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Building a SOAP Client


In another project, or in the same project, create a WSDL Object and associate it with the Concrete WSDL we just described. You can do this by importing, cut/paste, or via the Retrieve Resource URL. Next, create a Process Definition that includes a SOAPRequestReply. Optionally, you can include some HTTP activities if you want to interact from a form in a Web Browser, but the simplest is to build a process like this one:

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The configuration steps are simple you follow the same steps as you did when configuring the SOAPEventSource, but this time, you pick the Concrete WSDL rather than the Abstract one! The screen shot should look like this:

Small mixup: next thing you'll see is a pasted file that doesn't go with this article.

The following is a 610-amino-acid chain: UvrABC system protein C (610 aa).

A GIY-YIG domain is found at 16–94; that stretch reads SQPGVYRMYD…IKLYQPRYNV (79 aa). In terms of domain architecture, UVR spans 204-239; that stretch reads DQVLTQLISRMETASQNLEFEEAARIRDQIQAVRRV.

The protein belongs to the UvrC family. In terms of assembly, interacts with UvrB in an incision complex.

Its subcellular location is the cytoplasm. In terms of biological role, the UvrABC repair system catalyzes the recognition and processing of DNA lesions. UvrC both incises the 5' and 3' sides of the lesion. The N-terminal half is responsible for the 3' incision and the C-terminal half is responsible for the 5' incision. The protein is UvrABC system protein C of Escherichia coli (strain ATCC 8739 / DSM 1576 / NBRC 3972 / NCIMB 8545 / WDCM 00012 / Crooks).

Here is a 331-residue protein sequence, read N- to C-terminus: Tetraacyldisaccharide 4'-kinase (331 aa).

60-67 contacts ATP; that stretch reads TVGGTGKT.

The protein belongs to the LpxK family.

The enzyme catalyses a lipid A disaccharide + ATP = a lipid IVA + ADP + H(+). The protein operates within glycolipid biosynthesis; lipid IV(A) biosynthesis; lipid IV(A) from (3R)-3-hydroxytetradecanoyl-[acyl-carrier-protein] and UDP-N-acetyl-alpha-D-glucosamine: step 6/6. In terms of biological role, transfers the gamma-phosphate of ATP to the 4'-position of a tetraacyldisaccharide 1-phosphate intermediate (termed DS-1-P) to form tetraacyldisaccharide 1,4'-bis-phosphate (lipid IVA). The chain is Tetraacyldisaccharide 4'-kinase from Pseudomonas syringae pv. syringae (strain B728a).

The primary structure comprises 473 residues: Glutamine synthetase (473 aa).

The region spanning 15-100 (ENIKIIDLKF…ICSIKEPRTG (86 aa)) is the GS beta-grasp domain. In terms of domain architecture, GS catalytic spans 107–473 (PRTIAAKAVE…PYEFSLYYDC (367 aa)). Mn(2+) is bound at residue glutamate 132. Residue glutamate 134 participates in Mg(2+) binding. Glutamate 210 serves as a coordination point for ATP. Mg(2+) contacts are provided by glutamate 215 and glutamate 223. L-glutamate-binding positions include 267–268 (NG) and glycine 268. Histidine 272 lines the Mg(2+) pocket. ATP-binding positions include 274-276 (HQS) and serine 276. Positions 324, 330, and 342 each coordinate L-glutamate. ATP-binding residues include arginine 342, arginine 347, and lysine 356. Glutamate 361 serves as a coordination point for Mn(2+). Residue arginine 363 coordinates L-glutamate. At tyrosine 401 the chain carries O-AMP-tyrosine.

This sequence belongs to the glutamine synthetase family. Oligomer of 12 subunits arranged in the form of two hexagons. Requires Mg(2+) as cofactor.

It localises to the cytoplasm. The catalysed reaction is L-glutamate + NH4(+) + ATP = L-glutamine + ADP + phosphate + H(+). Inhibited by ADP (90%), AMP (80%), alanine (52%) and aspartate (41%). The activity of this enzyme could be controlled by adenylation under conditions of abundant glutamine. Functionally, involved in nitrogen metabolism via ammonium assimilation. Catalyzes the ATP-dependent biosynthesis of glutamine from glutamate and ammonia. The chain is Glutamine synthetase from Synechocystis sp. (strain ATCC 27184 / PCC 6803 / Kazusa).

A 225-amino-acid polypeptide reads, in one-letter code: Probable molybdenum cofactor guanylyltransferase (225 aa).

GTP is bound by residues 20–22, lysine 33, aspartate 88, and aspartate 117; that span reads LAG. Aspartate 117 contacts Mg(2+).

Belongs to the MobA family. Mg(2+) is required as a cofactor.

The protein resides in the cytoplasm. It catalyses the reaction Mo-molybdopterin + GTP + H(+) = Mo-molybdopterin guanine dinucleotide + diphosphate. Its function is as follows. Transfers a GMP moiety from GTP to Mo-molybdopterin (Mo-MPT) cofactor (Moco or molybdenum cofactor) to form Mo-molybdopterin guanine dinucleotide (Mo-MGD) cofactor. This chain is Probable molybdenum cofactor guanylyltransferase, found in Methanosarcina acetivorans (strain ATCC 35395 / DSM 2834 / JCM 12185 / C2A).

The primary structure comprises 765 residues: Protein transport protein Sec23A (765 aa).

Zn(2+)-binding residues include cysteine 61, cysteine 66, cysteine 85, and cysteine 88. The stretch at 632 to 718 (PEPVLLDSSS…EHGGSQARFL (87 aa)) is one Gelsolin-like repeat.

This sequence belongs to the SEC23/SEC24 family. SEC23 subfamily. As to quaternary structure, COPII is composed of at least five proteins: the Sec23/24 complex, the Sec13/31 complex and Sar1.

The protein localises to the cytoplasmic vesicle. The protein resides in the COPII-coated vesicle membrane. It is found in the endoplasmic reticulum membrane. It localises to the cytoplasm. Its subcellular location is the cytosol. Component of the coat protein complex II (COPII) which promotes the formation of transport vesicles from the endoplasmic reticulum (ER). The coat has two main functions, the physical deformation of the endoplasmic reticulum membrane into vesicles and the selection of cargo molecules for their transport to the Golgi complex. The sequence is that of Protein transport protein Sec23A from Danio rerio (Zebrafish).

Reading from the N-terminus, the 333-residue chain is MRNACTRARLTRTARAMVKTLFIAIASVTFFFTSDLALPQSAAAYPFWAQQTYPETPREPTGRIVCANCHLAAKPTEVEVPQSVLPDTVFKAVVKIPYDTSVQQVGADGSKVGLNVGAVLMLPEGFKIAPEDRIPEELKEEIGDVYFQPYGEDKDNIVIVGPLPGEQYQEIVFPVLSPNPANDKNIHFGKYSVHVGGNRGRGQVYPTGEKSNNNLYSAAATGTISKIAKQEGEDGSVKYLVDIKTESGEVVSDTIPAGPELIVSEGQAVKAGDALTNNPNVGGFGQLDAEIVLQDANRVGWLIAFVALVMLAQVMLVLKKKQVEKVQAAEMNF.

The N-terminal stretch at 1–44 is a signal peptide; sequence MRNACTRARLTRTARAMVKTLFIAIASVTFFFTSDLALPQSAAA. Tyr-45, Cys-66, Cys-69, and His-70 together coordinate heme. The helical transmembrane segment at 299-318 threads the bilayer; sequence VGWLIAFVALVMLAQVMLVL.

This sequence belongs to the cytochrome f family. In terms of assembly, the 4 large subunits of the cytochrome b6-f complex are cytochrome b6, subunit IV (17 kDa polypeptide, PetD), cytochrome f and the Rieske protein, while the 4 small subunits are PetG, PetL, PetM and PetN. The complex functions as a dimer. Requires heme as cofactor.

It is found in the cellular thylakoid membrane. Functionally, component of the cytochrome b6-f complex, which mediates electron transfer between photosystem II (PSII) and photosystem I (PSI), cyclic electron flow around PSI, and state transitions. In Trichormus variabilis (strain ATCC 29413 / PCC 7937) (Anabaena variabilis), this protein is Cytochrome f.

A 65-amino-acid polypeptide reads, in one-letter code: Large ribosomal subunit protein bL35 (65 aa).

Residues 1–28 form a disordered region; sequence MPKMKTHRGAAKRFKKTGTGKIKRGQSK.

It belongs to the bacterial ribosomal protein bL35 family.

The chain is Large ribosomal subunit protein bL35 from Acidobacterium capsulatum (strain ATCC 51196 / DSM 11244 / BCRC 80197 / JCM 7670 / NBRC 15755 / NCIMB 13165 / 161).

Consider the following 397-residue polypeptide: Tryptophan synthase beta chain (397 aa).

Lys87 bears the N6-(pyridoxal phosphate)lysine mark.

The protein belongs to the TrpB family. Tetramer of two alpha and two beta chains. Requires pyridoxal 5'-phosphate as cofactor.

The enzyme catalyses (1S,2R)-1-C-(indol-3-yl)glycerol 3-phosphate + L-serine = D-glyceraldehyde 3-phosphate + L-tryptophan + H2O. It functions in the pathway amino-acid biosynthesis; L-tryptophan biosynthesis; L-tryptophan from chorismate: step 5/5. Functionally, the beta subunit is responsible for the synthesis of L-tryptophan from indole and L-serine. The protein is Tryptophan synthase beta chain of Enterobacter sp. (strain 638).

If you arent using a Browser, I find it useful to create input via the Output Editor in the Start Activity, and then mapping it appropriately to the inputs of the SOAPRequestReply.

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Multiple Operation PortType


Simply build out your WSDL with additional related Messages and then associate them in Operations within a PortType. You can optionally group Operations under multiple PortTypes. In the screenshot below, Ive created a WSDL with four Operations under a single PortType, called FinancialServices, with operations of DoLoanPay, DoAccruedSavings, DoCompoundInterest, and DoLoanInterest (I imported the related XSDs not shown):

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You pick the Operation in for the SOAPEventSource, like before, but now you have a choice:

BusinessWorks 5.1.3 Project Example

Doclit.zip